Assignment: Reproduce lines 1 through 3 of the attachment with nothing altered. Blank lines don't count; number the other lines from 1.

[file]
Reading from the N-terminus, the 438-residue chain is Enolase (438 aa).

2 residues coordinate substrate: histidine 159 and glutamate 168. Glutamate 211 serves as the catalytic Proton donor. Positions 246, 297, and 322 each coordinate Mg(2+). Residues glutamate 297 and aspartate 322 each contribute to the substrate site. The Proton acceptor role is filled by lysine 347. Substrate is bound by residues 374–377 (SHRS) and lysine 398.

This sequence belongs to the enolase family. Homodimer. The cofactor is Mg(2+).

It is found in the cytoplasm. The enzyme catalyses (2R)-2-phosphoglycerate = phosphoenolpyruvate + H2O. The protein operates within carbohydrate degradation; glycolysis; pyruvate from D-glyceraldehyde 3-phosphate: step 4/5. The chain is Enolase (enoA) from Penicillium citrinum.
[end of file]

Reading from the N-terminus, the 438-residue chain is Enolase (438 aa).

2 residues coordinate substrate: histidine 159 and glutamate 168. Glutamate 211 serves as the catalytic Proton donor. Positions 246, 297, and 322 each coordinate Mg(2+). Residues glutamate 297 and aspartate 322 each contribute to the substrate site. The Proton acceptor role is filled by lysine 347. Substrate is bound by residues 374–377 (SHRS) and lysine 398.

This sequence belongs to the enolase family. Homodimer. The cofactor is Mg(2+).